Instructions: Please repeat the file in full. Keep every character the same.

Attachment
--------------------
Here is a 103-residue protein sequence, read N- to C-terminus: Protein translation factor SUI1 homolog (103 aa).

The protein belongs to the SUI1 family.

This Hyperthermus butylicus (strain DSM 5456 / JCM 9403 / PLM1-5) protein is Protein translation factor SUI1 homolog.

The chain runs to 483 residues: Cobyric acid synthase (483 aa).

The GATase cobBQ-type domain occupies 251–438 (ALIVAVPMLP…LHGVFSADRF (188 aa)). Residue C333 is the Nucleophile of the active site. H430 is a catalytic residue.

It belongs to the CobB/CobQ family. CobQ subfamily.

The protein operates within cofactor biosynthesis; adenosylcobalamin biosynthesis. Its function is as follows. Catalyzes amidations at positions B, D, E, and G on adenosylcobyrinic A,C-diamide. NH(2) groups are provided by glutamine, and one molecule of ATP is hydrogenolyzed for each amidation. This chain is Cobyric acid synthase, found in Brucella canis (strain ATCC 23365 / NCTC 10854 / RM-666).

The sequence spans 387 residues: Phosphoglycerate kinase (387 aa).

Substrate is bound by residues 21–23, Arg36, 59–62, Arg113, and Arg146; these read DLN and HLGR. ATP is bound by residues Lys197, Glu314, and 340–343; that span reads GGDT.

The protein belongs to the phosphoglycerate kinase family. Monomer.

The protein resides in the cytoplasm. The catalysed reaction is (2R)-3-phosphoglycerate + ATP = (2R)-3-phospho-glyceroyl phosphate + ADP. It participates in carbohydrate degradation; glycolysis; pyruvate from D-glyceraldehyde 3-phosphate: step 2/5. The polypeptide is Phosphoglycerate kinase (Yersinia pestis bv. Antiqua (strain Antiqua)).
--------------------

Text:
Here is a 103-residue protein sequence, read N- to C-terminus: Protein translation factor SUI1 homolog (103 aa).

The protein belongs to the SUI1 family.

This Hyperthermus butylicus (strain DSM 5456 / JCM 9403 / PLM1-5) protein is Protein translation factor SUI1 homolog.

The chain runs to 483 residues: Cobyric acid synthase (483 aa).

The GATase cobBQ-type domain occupies 251–438 (ALIVAVPMLP…LHGVFSADRF (188 aa)). Residue C333 is the Nucleophile of the active site. H430 is a catalytic residue.

It belongs to the CobB/CobQ family. CobQ subfamily.

The protein operates within cofactor biosynthesis; adenosylcobalamin biosynthesis. Its function is as follows. Catalyzes amidations at positions B, D, E, and G on adenosylcobyrinic A,C-diamide. NH(2) groups are provided by glutamine, and one molecule of ATP is hydrogenolyzed for each amidation. This chain is Cobyric acid synthase, found in Brucella canis (strain ATCC 23365 / NCTC 10854 / RM-666).

The sequence spans 387 residues: Phosphoglycerate kinase (387 aa).

Substrate is bound by residues 21–23, Arg36, 59–62, Arg113, and Arg146; these read DLN and HLGR. ATP is bound by residues Lys197, Glu314, and 340–343; that span reads GGDT.

The protein belongs to the phosphoglycerate kinase family. Monomer.

The protein resides in the cytoplasm. The catalysed reaction is (2R)-3-phosphoglycerate + ATP = (2R)-3-phospho-glyceroyl phosphate + ADP. It participates in carbohydrate degradation; glycolysis; pyruvate from D-glyceraldehyde 3-phosphate: step 2/5. The polypeptide is Phosphoglycerate kinase (Yersinia pestis bv. Antiqua (strain Antiqua)).